Film Review: ‘Poltergeist’ Remake Has a Soul of Its Own

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Average: 5 (2 votes)

CHICAGO – Whether it’s the 1982 original or the remake just released in theaters today to the wrath of numerous fans, the lesson of “Poltergeist” remains the same: Don’t do a half-assed job when relocating skeletons for corporate greed, or suffer the supernatural consequences. Fear not, however, as this is one remake that doesn’t just dress up a nostalgic skeleton for the modern horror crowd, but one that reminisces, and looks forward, with a mostly intelligent, genuine heart. Oscarman rating: 3.5/5.0
Rating: 3.5/5.0

Produced by Sam Raimi and crediting its story to the one made Steven Spielberg, this remake of the 1982 Tobe Hooper film involves a new family, the Bowens, as they move into a house with its own bad mojo. There’s a weird electric air in their new home, which husband Eric (Sam Rockwell) and wife Amy (Rosemarie DeWitt) have brought young Madison (Kennedi Clements), son Griffin (Kyle Catlett), and older daughter Kendra (Saxon Sharbino) into. At first it’s a zapping stair rail, and later it’s a closet that won’t open, but it has a strange case of static electricity.

Push comes to shove, and in fact the Bowens’ new home is charged by evil spirits, who want nothing less than to terrorize the family and find a way out of their purgatory. The youngest, Madison (Kennedi Clements) is sucked into her bedroom closet, leaving the family to consult paranormal experts (Jane Adams and Jared Harris) who tell them that they’ve got a poltergeist.

Keen with its doses of horror and comedy, “Poltergeist” has a tender grip on its audience, enough to keep them involved with these characters, but nothing too ridiculous where a viewer feels to recoil and laugh at it in defense; the expected jump scares are not overzealous. It’s all about the atmosphere created by Kenan, which intelligently sticks to a blatantly Spielberg-ian sense of youthful wonder as it goes hand-in-hand with nightmarish terror. Even the forces of evil do their part to keep the film alive, acting out in specific bursts, never becoming predictable, and not blowing their cool when it comes the denouement most films stumble at (Re: “Insidious,” “Sinister,” etc.)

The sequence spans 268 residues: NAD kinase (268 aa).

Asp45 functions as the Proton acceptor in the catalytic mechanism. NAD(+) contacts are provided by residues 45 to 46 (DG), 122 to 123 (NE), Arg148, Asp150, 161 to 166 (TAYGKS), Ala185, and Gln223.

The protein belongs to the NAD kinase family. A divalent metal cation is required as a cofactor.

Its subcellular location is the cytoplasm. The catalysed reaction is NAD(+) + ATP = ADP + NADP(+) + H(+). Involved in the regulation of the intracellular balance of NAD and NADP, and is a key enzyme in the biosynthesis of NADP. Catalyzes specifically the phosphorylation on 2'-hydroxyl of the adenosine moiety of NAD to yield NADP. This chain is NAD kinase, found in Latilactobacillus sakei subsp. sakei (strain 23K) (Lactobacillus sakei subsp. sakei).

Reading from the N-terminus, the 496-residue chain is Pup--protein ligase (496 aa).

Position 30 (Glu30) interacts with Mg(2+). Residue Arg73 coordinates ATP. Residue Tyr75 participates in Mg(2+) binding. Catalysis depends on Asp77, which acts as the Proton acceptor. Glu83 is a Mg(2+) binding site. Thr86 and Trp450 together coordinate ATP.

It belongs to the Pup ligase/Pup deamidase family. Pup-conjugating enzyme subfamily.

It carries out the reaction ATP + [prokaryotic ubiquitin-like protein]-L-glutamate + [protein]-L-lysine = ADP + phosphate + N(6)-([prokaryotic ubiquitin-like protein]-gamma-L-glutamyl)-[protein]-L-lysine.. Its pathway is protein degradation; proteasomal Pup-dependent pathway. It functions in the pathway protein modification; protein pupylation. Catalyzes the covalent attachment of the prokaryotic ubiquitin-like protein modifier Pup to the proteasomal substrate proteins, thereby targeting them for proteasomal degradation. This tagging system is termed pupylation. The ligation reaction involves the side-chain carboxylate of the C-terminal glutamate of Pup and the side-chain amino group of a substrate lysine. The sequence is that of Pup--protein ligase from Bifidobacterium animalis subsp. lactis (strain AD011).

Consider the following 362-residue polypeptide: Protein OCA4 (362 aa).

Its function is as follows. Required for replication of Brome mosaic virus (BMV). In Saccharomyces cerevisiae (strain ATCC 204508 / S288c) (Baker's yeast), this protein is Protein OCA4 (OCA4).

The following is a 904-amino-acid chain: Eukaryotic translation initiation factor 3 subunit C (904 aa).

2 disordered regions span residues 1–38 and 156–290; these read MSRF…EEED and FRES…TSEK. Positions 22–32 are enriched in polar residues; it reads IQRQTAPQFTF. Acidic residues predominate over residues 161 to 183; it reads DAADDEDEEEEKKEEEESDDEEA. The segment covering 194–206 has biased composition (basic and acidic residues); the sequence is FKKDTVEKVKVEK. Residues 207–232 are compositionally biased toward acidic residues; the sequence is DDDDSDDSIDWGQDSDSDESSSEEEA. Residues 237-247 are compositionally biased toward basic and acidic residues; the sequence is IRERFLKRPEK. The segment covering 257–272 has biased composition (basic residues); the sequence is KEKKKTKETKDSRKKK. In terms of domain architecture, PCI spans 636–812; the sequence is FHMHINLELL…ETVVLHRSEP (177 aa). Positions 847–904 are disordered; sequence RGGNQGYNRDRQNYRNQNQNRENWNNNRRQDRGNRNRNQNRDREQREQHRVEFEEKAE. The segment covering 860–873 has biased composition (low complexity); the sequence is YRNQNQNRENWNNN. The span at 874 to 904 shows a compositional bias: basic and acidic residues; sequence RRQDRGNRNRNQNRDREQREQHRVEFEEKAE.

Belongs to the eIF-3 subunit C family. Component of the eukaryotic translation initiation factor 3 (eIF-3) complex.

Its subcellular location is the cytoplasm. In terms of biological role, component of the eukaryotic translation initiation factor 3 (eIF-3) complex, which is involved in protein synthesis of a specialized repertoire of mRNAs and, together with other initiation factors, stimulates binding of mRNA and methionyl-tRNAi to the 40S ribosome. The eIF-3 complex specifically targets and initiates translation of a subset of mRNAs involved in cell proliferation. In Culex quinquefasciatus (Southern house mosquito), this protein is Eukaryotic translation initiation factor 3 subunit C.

Kenan directs this haunted house story well within the appeal of a family’s shared nightmare. As visual entertainment, it’s an accomplished, slick package with floating cameras that make the 3D into a treat, as it welcomes audiences to its first-person creeping. Like the drone that provides a POV in the third act, the top-notch horror cinematography creates its own tension in displaying a fluidity and physical freedom. It keeps us close to the family’s personal space, and the spirits that lurk even closer.

“Poltergeist” opens wide on May 22. Featuring Sam Rockwell, Rosemarie DeWitt, Kyle Catlett, Kennedi Clements, Saxon Sharbino, Jared Harris, and Jane Adams. Written by David Lindsay-Abaire, based on the story by Steven Spielberg. Directed by Gil Kenan. Rated “PG-13”

StarContinue reading for Nick Allen’s full review of “Poltergeist”

Photo credit: MGM

StarContinue reading for Nick Allen’s full review of “Poltergeist”

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